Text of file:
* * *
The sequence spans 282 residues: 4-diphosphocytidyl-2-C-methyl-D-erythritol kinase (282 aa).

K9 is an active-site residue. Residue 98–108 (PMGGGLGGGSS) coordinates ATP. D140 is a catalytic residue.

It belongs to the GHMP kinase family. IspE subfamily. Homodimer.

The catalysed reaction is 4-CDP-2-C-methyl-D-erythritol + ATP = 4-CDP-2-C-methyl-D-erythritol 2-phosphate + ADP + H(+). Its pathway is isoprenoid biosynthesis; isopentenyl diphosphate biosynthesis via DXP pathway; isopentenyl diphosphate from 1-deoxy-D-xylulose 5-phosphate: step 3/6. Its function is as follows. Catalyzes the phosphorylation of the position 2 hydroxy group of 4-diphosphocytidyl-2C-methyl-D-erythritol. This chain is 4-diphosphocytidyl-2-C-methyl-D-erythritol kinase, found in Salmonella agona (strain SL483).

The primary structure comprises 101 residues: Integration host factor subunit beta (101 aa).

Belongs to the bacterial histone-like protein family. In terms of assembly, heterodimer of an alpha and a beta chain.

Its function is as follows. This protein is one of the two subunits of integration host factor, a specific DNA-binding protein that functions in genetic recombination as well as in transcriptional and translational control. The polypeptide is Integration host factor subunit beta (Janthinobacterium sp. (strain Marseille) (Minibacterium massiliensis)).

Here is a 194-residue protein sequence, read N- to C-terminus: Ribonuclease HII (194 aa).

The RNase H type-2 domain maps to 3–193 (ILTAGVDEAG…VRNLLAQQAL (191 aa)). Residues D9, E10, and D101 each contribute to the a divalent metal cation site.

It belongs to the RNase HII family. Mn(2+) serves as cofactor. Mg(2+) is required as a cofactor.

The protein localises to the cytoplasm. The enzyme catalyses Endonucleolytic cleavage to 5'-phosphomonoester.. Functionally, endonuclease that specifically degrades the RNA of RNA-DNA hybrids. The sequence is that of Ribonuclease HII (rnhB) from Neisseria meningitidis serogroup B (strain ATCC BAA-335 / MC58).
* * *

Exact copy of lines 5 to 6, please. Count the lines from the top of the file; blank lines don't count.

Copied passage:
The primary structure comprises 101 residues: Integration host factor subunit beta (101 aa).

Belongs to the bacterial histone-like protein family. In terms of assembly, heterodimer of an alpha and a beta chain.